Massively Multi-Player On-Line Role-Playing Games

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Massively Multi-Player On-Line Role-Playing Games

In 2001, an unknown 38-year-old academic named Edward Castronova was teaching at Cal State University in Fullerton, California, and feeling like a failure. His career had never gone anywhere, and he felt like he was at a dead end. He was so lonely at night he just sat around and played video games.

It was April when he joined an on-line role-playing game called EverQuest for $10 a month. EverQuest was a Medieval role-playing game owned by Sony. Members would go on-line, create an identity, and vie for wealth and power. As an economics professor, Castronova began to notice something interesting: The virtual world had a real, functioning economy, where people could go from rags to riches or build entire empires with fake goods and money. Soon Castronova found out that the players were selling their virtual goods and fake money on-line for real U.S. dollars as well.

After watching the auctions on places like eBay and calculating the value of what people were selling, he came to the startling conclusion that EverQuest’s fake currency, called a platinum piece, was worth one U.S. penny on the real currency market, which is more than the Japanese yen was worth.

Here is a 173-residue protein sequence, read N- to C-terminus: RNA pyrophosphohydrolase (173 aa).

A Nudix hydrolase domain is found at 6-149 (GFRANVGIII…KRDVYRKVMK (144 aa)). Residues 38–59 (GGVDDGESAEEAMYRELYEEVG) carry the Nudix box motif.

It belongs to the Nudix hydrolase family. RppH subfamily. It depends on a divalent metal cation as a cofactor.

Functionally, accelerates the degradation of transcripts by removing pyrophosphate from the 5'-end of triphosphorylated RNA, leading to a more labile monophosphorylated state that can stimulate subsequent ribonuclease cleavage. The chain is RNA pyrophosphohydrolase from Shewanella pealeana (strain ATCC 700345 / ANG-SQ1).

In fact, each player was generating real-world wealth at a rate of $3.42 per hour, higher than the average wage that most people in the real world earn. Calculating the gross national product per capita of the on-line game at $2,000, he realized that it was larger than that of India or China, according to an article in The Economist.

Castronova began surveying the players and amassed data about them and their habits. The average player was a 24-year-old male and owned about $3,000 worth of goods on-line.

When he published his findings, expecting a few eccentric readers, he was shocked to find an enormous appetite for his work among both on-line users and academics alike. He had hit a nerve. He had also pointed out that for the first time, economists and social scientists had a real-world lab in which to study behavior in its purest form. All EverQuest players start equal — poor and weak — and must earn their wealth. It’s a true meritocracy.

And Castronova found that the game proves what Adam Smith theorized: that people don’t want the world to be equal. Even though everyone starts off the same, very few amass great wealth on EverQuest, just as in the real world. In fact, some companies have offered games with socialist rules, and people have rejected them. And this, understandably, has touched off a political and economic debate that continues today...

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